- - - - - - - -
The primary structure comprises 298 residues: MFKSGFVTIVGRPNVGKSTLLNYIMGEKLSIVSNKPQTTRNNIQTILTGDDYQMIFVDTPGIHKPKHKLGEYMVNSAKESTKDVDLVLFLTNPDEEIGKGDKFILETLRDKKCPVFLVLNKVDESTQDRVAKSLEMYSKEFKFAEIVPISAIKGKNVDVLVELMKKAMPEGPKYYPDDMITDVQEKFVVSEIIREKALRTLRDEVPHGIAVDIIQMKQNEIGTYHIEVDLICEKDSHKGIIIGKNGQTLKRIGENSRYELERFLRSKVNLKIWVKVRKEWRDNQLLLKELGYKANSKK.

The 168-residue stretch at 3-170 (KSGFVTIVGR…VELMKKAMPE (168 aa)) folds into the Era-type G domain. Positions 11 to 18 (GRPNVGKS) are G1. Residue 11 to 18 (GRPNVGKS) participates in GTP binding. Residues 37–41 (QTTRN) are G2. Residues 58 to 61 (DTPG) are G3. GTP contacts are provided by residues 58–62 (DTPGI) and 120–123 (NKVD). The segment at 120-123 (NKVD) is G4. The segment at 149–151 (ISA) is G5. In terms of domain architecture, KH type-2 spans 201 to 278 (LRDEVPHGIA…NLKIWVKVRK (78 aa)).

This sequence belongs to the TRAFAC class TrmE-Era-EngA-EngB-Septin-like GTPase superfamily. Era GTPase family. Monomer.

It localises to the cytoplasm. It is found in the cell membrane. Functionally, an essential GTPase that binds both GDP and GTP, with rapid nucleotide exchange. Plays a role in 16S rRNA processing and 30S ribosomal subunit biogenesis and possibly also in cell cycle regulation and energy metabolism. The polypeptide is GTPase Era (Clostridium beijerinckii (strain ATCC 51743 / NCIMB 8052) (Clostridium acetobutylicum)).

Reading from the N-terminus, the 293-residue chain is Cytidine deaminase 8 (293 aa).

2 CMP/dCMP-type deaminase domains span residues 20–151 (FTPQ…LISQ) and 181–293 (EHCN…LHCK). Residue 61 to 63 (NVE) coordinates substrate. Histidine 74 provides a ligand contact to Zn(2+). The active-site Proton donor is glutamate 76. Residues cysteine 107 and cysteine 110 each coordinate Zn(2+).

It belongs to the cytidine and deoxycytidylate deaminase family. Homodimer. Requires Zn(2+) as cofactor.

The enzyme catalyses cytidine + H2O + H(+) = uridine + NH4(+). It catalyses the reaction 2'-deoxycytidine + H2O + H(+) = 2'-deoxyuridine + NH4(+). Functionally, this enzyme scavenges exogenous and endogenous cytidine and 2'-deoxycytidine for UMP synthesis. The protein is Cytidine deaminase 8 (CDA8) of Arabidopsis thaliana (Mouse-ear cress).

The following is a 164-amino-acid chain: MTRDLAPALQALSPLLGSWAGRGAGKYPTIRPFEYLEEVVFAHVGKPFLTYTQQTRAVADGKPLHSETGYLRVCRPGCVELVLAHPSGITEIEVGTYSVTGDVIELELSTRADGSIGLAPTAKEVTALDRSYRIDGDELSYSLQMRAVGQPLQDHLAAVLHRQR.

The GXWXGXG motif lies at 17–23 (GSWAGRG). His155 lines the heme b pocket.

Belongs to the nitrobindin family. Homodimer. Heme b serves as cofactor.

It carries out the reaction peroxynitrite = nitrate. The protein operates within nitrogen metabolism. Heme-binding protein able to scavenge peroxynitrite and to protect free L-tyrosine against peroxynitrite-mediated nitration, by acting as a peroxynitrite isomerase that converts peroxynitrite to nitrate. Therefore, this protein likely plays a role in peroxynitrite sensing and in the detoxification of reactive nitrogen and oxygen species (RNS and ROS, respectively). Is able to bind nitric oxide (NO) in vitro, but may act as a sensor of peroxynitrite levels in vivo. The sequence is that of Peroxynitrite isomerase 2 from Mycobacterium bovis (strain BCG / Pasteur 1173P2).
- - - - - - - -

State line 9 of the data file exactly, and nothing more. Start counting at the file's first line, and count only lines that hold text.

The following is a 164-amino-acid chain: MTRDLAPALQALSPLLGSWAGRGAGKYPTIRPFEYLEEVVFAHVGKPFLTYTQQTRAVADGKPLHSETGYLRVCRPGCVELVLAHPSGITEIEVGTYSVTGDVIELELSTRADGSIGLAPTAKEVTALDRSYRIDGDELSYSLQMRAVGQPLQDHLAAVLHRQR.